Mar 2 2012
The over-culling of deer is putting rural jobs and livelihoods at risk, gamekeepers have warned.
The Scottish Gamekeepers Association (SGA) said Scotland is "laying its greatest wildlife assets to waste" by increasing culling to support reforestation. It urged the Scottish Government to rethink "aggressive deer culling policies" now before it is too late.
Peter Fraser, author of a new study, said a "national scandal" is playing out on Scotland's hills.
He said: "Scotland is laying its greatest wildlife assets to waste without considering the consequences. And it may already be too late in some places to prevent the devastation from being permanent."
Mr Fraser claimed that the future well-being of red deer has reached a tipping point. He said: "Over-ambitious and ill-thought forestry or conservation projects are the longest running culprits and carnages continuing to be carried out in numerous locations in the name of protecting unfenced natural regeneration."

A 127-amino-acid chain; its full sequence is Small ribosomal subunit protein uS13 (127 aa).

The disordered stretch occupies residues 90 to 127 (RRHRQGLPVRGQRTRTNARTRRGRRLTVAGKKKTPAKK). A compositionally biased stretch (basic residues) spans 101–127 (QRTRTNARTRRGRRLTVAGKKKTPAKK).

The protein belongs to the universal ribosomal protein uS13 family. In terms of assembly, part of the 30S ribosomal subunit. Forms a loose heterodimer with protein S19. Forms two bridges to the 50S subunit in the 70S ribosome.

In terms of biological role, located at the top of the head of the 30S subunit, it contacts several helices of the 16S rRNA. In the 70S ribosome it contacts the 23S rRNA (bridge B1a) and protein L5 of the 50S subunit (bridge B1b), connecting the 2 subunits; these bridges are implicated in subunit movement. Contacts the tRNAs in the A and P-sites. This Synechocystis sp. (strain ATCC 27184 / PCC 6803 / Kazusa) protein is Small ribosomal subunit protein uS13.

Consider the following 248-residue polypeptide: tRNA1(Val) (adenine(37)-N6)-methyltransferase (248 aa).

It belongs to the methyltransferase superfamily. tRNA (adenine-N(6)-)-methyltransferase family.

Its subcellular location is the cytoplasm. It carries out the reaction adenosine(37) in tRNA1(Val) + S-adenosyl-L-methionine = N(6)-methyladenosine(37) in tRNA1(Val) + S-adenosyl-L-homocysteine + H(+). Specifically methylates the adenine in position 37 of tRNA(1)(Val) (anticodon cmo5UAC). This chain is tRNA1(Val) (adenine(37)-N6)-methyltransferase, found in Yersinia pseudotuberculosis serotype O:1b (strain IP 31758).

The study, compiled over three years in Sutherland, showed that money from deer stalking and management currently supports 140 households and 112 full-time jobs.
Mr Fraser acknowledged the need for deer herds to be kept at realistic levels in Scotland to balance differing countryside objectives.
However, the SGA said there was a clear difference between the culling targets and practices on sporting estates, where stalkers consider the age structure of the herd, and those in Scotland's forest regeneration areas where it said notable examples of over-culling have taken place.
A Scottish Government spokesman said: "We believe that it is important to strike a balance between land use objectives such as forestry and deer stalking, while ensuring that all deer management is carried out to the highest animal welfare standards.
"To this end, the Scottish Parliament recently approved a new Code of Practice which is designed to help land managers resolve differences in land use objectives and to collaborate on deer management issues."